EPA's decision for more ethanol in gas draws mixed reactions

The Environmental Protection Agency issued a long-awaited ruling Wednesday to raise the amount of ethanol allowed in gasoline to 15 percent for newer vehicles.

The agency said the higher-ethanol blend, known as E15, could be used for cars and light trucks from the 2007 model year forward. The current ethanol blend, known as E10, tops out at 10 percent.

The EPA said it would decide later this year whether to allow E15 in model years 2001 through 2006, after the Energy Department completed more tests.

Adding the corn-based fuel usually makes gasoline burn cleaner, and the ethanol industry called the EPA decision a big step in the right direction. Supporters also noted that it would help create jobs in rural America and that coming a month before the midterm elections it would be politically popular in some key states.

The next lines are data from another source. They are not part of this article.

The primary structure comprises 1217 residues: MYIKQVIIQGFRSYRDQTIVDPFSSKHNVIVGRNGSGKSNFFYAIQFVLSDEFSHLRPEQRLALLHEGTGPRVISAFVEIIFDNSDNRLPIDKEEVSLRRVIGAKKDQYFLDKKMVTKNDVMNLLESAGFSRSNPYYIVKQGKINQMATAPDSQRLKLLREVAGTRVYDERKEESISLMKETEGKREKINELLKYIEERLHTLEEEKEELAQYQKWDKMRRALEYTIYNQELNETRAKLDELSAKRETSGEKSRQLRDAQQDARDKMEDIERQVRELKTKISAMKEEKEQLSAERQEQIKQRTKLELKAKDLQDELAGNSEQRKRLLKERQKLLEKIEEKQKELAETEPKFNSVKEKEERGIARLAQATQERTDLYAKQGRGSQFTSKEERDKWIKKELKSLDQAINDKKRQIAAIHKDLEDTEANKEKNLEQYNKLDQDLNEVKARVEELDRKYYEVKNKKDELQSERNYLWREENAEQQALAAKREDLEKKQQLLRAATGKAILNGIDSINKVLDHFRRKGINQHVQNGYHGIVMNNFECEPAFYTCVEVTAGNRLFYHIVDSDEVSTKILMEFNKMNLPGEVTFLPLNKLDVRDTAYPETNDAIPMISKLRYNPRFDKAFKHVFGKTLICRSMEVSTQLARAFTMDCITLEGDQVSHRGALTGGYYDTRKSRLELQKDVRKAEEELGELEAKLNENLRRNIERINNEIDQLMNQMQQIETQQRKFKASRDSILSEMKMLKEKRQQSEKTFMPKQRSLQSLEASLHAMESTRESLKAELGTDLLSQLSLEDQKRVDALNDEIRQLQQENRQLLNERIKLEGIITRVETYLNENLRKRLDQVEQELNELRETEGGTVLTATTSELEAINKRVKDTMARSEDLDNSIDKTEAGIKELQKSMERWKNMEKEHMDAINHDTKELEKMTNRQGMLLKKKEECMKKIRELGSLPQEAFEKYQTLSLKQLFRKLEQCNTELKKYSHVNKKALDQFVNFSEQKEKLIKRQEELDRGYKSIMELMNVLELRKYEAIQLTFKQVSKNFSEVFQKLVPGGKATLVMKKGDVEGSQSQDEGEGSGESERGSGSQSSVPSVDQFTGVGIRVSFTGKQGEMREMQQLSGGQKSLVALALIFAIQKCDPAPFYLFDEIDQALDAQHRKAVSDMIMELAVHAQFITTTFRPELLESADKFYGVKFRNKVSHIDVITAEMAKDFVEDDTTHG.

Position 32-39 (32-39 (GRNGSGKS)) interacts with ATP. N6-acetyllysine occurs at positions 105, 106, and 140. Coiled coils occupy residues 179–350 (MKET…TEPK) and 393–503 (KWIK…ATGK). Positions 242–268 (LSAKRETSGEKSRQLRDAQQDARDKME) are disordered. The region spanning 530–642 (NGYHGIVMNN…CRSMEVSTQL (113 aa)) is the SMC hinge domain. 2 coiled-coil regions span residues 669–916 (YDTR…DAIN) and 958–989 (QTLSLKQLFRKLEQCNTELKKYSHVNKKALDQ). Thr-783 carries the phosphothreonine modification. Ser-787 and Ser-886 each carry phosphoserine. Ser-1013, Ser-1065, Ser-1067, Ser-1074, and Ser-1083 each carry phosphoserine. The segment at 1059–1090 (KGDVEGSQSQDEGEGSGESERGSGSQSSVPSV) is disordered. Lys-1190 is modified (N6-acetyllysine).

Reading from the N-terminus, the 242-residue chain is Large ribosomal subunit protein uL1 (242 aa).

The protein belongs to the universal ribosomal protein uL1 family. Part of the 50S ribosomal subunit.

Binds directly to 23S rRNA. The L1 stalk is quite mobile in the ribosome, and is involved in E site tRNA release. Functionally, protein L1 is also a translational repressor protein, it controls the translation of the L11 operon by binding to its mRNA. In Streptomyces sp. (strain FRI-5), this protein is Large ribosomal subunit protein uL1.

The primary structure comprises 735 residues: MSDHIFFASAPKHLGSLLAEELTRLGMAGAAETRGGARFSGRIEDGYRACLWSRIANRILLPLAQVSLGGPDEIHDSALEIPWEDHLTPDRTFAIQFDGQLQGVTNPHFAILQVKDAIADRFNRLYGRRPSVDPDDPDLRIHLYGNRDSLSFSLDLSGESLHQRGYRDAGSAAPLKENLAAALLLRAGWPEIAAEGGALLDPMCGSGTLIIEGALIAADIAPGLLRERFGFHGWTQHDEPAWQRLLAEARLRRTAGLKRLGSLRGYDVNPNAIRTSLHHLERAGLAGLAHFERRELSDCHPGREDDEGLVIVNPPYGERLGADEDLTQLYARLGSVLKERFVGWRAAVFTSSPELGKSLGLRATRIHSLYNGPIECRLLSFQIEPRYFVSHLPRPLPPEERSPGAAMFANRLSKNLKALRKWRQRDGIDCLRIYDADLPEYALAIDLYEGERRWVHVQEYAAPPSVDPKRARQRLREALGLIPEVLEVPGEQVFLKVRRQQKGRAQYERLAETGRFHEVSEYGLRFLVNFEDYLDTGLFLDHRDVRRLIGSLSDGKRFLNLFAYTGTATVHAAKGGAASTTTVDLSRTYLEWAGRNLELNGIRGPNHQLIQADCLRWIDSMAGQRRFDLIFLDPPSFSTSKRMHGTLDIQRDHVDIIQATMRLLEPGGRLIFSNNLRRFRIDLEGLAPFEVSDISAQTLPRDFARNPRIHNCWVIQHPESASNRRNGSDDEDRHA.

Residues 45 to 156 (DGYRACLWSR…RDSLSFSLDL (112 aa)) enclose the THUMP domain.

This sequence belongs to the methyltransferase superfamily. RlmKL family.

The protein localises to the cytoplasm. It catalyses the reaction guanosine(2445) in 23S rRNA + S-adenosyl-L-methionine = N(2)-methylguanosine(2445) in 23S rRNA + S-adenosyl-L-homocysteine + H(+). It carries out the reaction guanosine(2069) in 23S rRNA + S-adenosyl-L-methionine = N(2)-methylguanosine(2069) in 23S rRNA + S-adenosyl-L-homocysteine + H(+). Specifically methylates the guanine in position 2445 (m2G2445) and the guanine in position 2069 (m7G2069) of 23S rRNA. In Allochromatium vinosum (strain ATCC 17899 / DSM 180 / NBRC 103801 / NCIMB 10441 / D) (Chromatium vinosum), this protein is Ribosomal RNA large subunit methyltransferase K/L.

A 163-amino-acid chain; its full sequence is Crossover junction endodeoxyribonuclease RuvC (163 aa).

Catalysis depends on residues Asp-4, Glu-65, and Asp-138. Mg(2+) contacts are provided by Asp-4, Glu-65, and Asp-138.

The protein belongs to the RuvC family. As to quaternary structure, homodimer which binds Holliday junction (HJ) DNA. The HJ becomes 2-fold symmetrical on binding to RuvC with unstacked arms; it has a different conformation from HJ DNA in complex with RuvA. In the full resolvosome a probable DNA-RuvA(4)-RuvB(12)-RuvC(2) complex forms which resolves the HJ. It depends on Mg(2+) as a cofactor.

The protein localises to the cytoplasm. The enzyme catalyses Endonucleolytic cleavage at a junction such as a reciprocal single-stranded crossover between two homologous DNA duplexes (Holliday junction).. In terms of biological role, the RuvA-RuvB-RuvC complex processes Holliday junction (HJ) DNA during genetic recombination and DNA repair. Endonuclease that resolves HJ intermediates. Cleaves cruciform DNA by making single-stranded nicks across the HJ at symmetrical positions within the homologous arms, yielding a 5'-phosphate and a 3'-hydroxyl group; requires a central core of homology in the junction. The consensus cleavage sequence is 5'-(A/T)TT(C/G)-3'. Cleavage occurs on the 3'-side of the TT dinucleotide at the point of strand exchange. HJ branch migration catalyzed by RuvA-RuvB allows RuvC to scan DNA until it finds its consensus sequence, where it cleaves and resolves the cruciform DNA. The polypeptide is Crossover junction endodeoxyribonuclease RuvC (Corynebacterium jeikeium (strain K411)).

Opponents of the decision included the auto industry, environmentalists, cattle ranchers and food companies.

They argued that it opened the way for confusion at the pump, with E10 for some vehicles and E15 for others. Inevitably, they said, E15 would end up in some engines that can’t handle that much ethanol. That could damage emission systems and cause them to pollute more.

Some gasoline retailers warned that many outlets would opt out of the new blend because of the cost of adding new pumps and signs.

Ethanol burns hotter than gasoline, causing catalytic converters, which treat engine emissions, to break down faster. That’s why the EPA restricted the fuel to newer models, which have components in the emissions systems that are better able to adjust.

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